If you have, or can get, access to, a shortwave uv lamp it would be good to know how the clear glass fluoresces. If it is blue, then it is Vasart Ltd, 1956 onwards, or even Strathearn. If it is a shade of grey (definitely not blue) then it is Ysart Brothers period (or earlier) and would be, for me, the first confirmed case of a doorknob from those earlier years.
KevinH

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Offline chopin-liszt

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Re: scottish door knobs handles
« Reply #6 on: February 09, 2018, 06:24:14 PM »
 ;D I can't add any actual information, but they both just scream "Vasart" at me.
It's the pale colours, and the sorts of combinations of them. :)
I'm not going by any more than that. ;)
Cheers, Sue (M)
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Offline bOBA

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Re: scottish door knobs handles
« Reply #7 on: February 10, 2018, 07:32:00 PM »
Thanks Kevin and Sue for your comments. I am pleased that the knobs may be later Vasart. I am surprised that Vasart would have used a damaged flower cane as a centrally important decorative cane for the paperweight but maybe it folded in the making. I have thrown a UV torch over this and my other possible Vasart/Perthshire paperweights and I am not really sure I can tell anything regarding blue colours, or steel, some are purple..... Thanks very much for the comments as I think these are attractive items and my knowledge in this area is pretty limited. I feel I know a little more.

Robert (bOBA)

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Offline chopin-liszt

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Re: scottish door knobs handles
« Reply #8 on: February 10, 2018, 07:53:13 PM »
Vasart really struggled to get hold of any coloured enamels whatsoever - their production got all caught up in the war and the essential austerity imposed then.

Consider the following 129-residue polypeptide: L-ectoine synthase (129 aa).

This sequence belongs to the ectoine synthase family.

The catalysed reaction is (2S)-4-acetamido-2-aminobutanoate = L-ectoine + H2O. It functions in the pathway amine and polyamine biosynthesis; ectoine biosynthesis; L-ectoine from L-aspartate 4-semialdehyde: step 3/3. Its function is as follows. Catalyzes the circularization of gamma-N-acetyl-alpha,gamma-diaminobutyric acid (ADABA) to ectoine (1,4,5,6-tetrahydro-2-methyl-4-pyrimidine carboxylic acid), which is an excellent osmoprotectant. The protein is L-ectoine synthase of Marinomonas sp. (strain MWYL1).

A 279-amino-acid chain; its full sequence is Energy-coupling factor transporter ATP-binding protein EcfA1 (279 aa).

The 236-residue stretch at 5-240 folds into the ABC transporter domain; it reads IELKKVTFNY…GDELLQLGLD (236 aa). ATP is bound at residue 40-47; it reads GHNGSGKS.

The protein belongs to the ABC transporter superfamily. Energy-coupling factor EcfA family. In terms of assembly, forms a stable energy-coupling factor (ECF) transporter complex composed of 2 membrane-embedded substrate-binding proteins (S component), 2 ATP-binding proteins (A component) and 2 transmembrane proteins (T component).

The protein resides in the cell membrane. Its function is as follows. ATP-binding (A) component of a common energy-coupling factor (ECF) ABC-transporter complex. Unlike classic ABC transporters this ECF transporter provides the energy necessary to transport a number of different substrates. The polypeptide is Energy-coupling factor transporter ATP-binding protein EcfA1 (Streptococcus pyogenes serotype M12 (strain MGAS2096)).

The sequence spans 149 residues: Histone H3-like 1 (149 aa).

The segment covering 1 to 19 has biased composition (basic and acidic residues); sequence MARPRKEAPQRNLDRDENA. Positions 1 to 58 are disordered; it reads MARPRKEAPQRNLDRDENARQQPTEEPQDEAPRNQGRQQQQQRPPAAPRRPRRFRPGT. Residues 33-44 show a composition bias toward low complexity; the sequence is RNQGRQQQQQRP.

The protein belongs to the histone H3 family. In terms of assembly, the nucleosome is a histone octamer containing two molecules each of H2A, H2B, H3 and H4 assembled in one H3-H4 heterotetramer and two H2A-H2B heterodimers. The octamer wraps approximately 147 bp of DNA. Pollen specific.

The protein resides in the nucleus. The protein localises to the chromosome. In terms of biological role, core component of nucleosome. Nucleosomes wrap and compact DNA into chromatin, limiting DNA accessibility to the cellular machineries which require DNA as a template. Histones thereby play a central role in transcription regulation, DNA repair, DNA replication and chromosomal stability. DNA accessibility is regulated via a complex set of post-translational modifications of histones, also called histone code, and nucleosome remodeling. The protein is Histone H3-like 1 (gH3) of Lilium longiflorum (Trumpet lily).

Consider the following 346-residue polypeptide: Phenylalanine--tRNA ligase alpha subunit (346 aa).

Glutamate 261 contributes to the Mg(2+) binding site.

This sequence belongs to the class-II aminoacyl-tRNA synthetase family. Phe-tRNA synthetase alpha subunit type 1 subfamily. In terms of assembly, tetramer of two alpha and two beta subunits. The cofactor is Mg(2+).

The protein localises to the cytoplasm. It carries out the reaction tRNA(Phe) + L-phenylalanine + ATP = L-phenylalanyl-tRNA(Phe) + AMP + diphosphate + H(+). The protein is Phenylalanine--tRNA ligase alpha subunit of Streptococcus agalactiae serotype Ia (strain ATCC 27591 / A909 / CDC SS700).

They could not really afford to "lose" any touches of colour at all, so canes such as that would still be used. :)
Cheers, Sue (M)
"The really smart people know enough to know that there's too much that they don't know for them to be arrogant about the little they do know."
Prof. Ron Davis OMF

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Offline Derek

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Re: scottish door knobs handles
« Reply #9 on: February 10, 2018, 09:15:55 PM »
HI Robert

Just to echo what Sue has said - Vasart were in dire straits both financially and with  difficulty in sourcing colour. I have spoken at length about Vasart with Dave Moir who was an apprentice there from 1954.

Even then, 9 years after the end of the war he said what colour they could get came from Blythe Colour Works and Plowden and Thompson. The distinctive orange they used was made from Vitrolite tiles that was ground up in a corn crusher. by the apprentices.  The same method was used to make the cullet. The corn crusher had exposed steel cogs and Dave said the dust was terrible - very little health and safety in those days!

The paperweights were made entirely at the furnace as there was no glory hole so all the reheating had to be done at the mouth of the furnace and this accounts for the raised millefiori canes that are typical of Vasart paperwieghts. There wasn't enough heat at the mouth of the furnace to get the gather hot enough to be able to press the pickup flush with the ground.

The paperweights were annealed in a kiln that was heated by coke. Dave said there was no thermostat and the temperature in the kiln depended on the quality of the coke. The only way they could check the temperature was by gently sticking an arm in the kiln!!

Best regards

Derek